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Author Topic: Comparative Mythology  (Read 4217 times) Average Rating: 0
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Last Login:May 07, 2011, 02:52:24 am
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Religion: polytheist
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« Reply #4: August 01, 2010, 11:00:23 pm »

Indeed.  One of the reader comments mentions that it doesn't cite sources

It does cite sources, actually; I'm reading it right now. It is one of the books on the ADF booklist, which is why I requested a discussion thread. Smiley

But yes, it cites sources (Puhvel was a classics/Indo-European studies professor at UCLA, I doubt they'd have let him get away with a book with no scholarship behind it!), though the majority of the sources are the texts of the myths themselves and people like Tacitus. Not too many modern sources, though I remember seeing at least a couple cited in the introductory chapters. He uses some type of APA sort of citation rather than footnotes, though, and for some reason I don't get (publishing error, maybe?) there's no bibliography in the copy I'm reading, so I could see where the confusion would come in.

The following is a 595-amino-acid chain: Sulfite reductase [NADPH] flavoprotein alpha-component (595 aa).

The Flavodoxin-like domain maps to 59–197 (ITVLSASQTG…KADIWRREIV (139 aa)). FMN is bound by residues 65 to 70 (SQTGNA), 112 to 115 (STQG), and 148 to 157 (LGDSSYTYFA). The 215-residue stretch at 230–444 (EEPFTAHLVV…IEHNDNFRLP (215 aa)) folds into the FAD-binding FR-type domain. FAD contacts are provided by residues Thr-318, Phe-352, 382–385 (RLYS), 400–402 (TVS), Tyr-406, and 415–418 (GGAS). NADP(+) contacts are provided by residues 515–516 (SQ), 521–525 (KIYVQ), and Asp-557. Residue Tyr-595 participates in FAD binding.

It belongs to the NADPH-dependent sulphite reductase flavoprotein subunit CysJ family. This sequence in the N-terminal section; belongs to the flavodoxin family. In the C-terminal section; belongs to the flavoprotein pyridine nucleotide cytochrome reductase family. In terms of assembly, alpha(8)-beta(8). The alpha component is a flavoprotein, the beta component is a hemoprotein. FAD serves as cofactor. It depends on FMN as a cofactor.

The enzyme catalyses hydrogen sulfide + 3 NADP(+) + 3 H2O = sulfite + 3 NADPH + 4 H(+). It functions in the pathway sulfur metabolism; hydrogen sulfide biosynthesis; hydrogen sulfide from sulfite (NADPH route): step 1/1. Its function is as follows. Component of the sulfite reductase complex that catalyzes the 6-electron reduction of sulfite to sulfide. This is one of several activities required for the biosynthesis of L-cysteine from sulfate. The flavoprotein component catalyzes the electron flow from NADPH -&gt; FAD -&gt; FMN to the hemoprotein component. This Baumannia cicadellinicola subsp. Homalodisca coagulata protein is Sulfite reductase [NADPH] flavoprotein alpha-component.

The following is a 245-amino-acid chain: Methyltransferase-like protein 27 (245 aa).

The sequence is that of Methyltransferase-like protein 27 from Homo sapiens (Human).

I am not very far along in the book yet, so I can't really address the other criticisms, aside from confirming that he does compare the common threads/possible common origins in myths from IE cultures. But I'm just past the introduction, so I'm not sure yet how far he goes in comparing them (or whether he goes into "all myths are one myth" territory or not).

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